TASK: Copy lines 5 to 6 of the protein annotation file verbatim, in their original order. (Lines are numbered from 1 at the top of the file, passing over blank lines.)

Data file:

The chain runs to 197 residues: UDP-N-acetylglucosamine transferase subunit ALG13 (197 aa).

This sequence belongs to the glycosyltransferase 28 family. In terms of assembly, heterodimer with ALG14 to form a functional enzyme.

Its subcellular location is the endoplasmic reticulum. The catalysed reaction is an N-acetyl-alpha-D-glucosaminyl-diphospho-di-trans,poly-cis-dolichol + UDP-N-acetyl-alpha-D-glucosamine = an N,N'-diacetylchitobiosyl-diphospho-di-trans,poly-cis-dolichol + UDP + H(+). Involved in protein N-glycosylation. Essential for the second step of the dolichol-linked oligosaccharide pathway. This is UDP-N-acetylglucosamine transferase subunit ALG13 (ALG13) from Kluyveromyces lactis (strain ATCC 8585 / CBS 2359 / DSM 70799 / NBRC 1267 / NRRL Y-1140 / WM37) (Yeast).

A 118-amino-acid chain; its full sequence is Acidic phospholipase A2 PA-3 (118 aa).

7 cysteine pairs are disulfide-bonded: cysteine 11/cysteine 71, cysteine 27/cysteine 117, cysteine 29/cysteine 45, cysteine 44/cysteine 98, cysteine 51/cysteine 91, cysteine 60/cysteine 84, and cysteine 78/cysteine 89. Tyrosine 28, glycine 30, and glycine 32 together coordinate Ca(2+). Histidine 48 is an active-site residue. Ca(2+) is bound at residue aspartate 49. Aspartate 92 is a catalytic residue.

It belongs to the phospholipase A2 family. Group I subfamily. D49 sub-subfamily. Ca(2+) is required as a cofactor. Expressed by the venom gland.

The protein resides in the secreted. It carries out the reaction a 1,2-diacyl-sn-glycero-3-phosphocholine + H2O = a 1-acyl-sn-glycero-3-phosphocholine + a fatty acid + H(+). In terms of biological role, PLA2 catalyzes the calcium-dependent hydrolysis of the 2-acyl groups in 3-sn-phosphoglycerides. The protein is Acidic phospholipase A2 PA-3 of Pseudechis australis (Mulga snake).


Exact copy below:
7 cysteine pairs are disulfide-bonded: cysteine 11/cysteine 71, cysteine 27/cysteine 117, cysteine 29/cysteine 45, cysteine 44/cysteine 98, cysteine 51/cysteine 91, cysteine 60/cysteine 84, and cysteine 78/cysteine 89. Tyrosine 28, glycine 30, and glycine 32 together coordinate Ca(2+). Histidine 48 is an active-site residue. Ca(2+) is bound at residue aspartate 49. Aspartate 92 is a catalytic residue.

It belongs to the phospholipase A2 family. Group I subfamily. D49 sub-subfamily. Ca(2+) is required as a cofactor. Expressed by the venom gland.